The Whole Earth baby is almost ready to be born. After nine months of planning, this weekend’s festival promises to bring the community entertainment, education, art and a sustainable way of life.
“It’s like we’re giving birth right now,” said co-director of the festival and UC Davis alumna Lindi Houser.
Since 1969, Davis has hosted this three-day festival to provide a positive natural experience, free of charge for all who attend. The festival begins today at noon with an opening ceremony on the Quad and ends Sunday at 6 p.m.
Directors and coordinators hope to make the event waste-free, which they say is not an easy task, considering the hundreds of booths selling merchandise, food and crafts.
The theme for this year’s Whole Earth Festival is “Mending Our Web.” The phrase refers to what co-director J.P. Lee calls the “disharmony in the world.” Whole Earth Festival seeks to educate and provide tools for correcting violence, ignorance and wastefulness.
The festival boasts a myriad of booths and events, from small private vendors to a solar-powered dance stage, where artists and entertainers from across the country will be performers.
Attendees can look forward to practically every kind of music to hit the airwaves on the four main stages in the Quad.
One of the stages will be a DJ stage, with various DJs spinning music during the entirety of the weekend.
Another stage located on the Wellman Hall lawn, the “Soular Dance Stage,” is completely solar powered, with a fully-functioning sound system and light set-up. There will be drumming and dancing from many different cultures as well as a fire-dancing routine in the evening.
Additionally, there will be two other stages to facilitate the nearly 30 bands, artists and speakers performing throughout the weekend. Entertainment director Evan Kersnar expressed excitement for the diversity of musicians and speakers who will appear on the stages at the festival.
“We’re covering all bases and hopefully making everybody happy,” Kersnar said. “We’re trying not to have the same kind of music on one stage, so that if you’re not exactly into what you hear, you can just go to a different stage.“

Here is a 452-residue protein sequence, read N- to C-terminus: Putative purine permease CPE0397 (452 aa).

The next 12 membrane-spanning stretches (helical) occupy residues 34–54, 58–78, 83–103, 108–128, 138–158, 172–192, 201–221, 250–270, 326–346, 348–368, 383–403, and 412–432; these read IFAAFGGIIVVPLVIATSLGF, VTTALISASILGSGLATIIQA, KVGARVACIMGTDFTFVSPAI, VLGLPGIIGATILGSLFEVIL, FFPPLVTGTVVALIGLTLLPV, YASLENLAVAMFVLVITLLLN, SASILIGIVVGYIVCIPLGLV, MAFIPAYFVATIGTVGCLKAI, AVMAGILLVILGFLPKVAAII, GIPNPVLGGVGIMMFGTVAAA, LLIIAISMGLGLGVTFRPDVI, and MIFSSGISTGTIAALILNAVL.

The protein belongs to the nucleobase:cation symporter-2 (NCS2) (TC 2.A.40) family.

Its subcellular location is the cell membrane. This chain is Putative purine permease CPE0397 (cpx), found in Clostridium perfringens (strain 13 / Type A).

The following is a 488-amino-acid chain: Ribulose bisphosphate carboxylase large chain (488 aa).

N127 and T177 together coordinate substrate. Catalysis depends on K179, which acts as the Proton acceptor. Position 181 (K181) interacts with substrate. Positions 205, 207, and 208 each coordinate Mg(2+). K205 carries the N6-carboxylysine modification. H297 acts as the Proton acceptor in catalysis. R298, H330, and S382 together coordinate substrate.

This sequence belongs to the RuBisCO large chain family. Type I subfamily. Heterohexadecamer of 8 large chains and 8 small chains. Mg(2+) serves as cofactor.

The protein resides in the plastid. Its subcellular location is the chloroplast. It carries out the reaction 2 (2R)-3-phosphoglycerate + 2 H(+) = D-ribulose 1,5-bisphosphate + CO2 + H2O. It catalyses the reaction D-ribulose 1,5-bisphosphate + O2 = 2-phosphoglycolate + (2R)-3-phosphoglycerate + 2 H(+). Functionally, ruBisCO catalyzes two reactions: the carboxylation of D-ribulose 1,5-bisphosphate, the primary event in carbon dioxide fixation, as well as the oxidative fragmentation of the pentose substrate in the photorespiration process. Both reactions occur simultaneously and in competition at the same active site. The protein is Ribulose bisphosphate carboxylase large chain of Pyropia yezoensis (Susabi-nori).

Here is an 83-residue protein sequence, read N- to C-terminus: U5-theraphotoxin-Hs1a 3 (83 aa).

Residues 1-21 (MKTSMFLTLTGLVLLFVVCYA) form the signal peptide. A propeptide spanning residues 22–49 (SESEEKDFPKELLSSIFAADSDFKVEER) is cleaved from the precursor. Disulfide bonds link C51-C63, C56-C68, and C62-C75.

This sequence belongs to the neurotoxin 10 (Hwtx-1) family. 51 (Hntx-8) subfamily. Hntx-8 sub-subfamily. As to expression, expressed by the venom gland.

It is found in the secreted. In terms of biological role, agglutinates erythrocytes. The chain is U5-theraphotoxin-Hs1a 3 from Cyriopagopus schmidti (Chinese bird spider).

Attendees can look forward to hip-hop, funk, alternative, reggae and more, including multicultural and international music.
The past week, students may have noticed a colorful structure taking form in the quad. The tent is known as the “Karma Dome,” and will be the center for volunteer coordination this weekend.
The Karma Patrol will be patrolling the campus, ensuring safety of attendees, washing the reusable dishes, setting up stages, composting and cooling any violent conflicts. The Karma Patrol has been trained in non-violent conflict resolution to prevent the need for intercession by UC Davis police.
Also near the Karma Dome, Whole Earth Festival will include a first-aid booth, in case of any emergencies.
Composting and recycling
One task the Karma Patrol is responsible for every year is sorting through the day’s “waste,” looking for compostable and recyclable material.
The volunteers actually look forward to this aspect, as it presents the opportunity to find treasures that have accidentally been thrown away. According to Danny Yadegar, director of compost and recycling, “You’d be surprised at what you can find.“
In the past, the Compost and Recycling Unit has recycled 98 percent of all Whole Earth Festival waste. The other 2 percent evidently comes from outside the campus.
The unit will have composting cans spread throughout campus, with volunteers educating people on what can be turned into compost.
“We want the festival to last until after the weekend, so we’re really stepping up the education aspect this year,” Yadegar said. The unit will hold workshops by Wellman Hall about compost and how to better sustain everyday waste.
Yadegar also hopes that next year the unit will be able to top this year’s compost goal by composting feces collected throughout the day.
Attendees can also look forward to over 18 different types of locally grown, organic and vegetarian food booths, with food such as egg rolls, sushi, pizza, popsicles, vegetables and other raw foods, smoothies, coffee and herbal elixirs.
The goal of the food unit is to promote positive, sustainable food policies, which is why they have decided not to include any meat at the event.
“We aren’t trying to impose, we just don’t want to be bringing in an unsustainable kind of food,” said Ari Reisman, director of food vendors and junior comparative literature major.
All food will be served on plastic plates with recyclable utensils.
For information, or to volunteer for Whole Earth Festival, visit the Karma Dome in the Quad.
LAUREN STEUSSY can be reached at firstname.lastname@example.org.XXX